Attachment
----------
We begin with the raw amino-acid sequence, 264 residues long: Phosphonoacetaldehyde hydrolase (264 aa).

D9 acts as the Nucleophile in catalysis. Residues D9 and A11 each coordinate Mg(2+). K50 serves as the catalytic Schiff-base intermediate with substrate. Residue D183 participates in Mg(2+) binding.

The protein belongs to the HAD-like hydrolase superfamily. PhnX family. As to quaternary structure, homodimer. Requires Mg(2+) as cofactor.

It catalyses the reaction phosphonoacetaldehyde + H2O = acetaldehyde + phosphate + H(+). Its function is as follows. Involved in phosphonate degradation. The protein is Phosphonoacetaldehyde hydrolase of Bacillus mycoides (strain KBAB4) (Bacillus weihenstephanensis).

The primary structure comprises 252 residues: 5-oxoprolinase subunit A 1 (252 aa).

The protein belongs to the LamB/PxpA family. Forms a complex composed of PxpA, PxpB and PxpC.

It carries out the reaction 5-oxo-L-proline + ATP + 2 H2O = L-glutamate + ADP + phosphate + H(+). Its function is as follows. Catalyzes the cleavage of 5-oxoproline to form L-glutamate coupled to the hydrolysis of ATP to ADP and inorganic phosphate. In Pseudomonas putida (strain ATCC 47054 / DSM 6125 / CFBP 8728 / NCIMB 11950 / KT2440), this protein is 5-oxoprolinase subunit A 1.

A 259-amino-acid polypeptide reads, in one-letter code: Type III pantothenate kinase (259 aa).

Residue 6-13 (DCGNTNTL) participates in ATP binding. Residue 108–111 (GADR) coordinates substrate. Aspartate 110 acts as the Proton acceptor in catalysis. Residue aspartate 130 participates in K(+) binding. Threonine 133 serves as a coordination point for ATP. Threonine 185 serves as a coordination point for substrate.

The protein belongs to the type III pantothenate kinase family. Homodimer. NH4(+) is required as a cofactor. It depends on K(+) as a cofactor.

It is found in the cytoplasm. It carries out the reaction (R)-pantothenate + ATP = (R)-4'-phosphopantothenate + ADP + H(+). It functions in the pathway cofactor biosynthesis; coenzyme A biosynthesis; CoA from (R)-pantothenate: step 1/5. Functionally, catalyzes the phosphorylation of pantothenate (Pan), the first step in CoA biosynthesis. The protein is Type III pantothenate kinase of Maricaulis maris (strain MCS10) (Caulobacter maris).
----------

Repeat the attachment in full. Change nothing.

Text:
We begin with the raw amino-acid sequence, 264 residues long: Phosphonoacetaldehyde hydrolase (264 aa).

D9 acts as the Nucleophile in catalysis. Residues D9 and A11 each coordinate Mg(2+). K50 serves as the catalytic Schiff-base intermediate with substrate. Residue D183 participates in Mg(2+) binding.

The protein belongs to the HAD-like hydrolase superfamily. PhnX family. As to quaternary structure, homodimer. Requires Mg(2+) as cofactor.

It catalyses the reaction phosphonoacetaldehyde + H2O = acetaldehyde + phosphate + H(+). Its function is as follows. Involved in phosphonate degradation. The protein is Phosphonoacetaldehyde hydrolase of Bacillus mycoides (strain KBAB4) (Bacillus weihenstephanensis).

The primary structure comprises 252 residues: 5-oxoprolinase subunit A 1 (252 aa).

The protein belongs to the LamB/PxpA family. Forms a complex composed of PxpA, PxpB and PxpC.

It carries out the reaction 5-oxo-L-proline + ATP + 2 H2O = L-glutamate + ADP + phosphate + H(+). Its function is as follows. Catalyzes the cleavage of 5-oxoproline to form L-glutamate coupled to the hydrolysis of ATP to ADP and inorganic phosphate. In Pseudomonas putida (strain ATCC 47054 / DSM 6125 / CFBP 8728 / NCIMB 11950 / KT2440), this protein is 5-oxoprolinase subunit A 1.

A 259-amino-acid polypeptide reads, in one-letter code: Type III pantothenate kinase (259 aa).

Residue 6-13 (DCGNTNTL) participates in ATP binding. Residue 108–111 (GADR) coordinates substrate. Aspartate 110 acts as the Proton acceptor in catalysis. Residue aspartate 130 participates in K(+) binding. Threonine 133 serves as a coordination point for ATP. Threonine 185 serves as a coordination point for substrate.

The protein belongs to the type III pantothenate kinase family. Homodimer. NH4(+) is required as a cofactor. It depends on K(+) as a cofactor.

It is found in the cytoplasm. It carries out the reaction (R)-pantothenate + ATP = (R)-4'-phosphopantothenate + ADP + H(+). It functions in the pathway cofactor biosynthesis; coenzyme A biosynthesis; CoA from (R)-pantothenate: step 1/5. Functionally, catalyzes the phosphorylation of pantothenate (Pan), the first step in CoA biosynthesis. The protein is Type III pantothenate kinase of Maricaulis maris (strain MCS10) (Caulobacter maris).